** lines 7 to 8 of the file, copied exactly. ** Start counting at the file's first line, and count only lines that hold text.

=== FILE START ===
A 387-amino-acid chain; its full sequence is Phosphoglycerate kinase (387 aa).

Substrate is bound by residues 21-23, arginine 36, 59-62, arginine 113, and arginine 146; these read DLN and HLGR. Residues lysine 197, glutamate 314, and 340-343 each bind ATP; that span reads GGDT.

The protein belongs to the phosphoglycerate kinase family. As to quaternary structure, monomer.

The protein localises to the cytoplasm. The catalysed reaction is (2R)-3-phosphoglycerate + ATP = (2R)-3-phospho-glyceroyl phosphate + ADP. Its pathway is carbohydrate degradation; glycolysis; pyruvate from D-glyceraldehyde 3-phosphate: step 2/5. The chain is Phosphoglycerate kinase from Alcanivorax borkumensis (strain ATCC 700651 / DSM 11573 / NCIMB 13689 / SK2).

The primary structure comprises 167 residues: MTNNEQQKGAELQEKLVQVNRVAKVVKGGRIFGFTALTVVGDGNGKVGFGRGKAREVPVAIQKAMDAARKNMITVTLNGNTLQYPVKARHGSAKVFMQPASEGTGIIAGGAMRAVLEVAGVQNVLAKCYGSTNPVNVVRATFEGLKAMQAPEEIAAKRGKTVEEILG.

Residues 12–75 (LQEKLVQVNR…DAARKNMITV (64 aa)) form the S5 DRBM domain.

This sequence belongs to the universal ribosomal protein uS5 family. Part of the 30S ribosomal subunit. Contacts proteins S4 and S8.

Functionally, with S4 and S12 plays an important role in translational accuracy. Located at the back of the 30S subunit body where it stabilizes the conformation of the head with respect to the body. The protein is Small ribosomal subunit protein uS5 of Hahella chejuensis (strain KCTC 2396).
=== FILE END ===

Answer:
This sequence belongs to the universal ribosomal protein uS5 family. Part of the 30S ribosomal subunit. Contacts proteins S4 and S8.

Functionally, with S4 and S12 plays an important role in translational accuracy. Located at the back of the 30S subunit body where it stabilizes the conformation of the head with respect to the body. The protein is Small ribosomal subunit protein uS5 of Hahella chejuensis (strain KCTC 2396).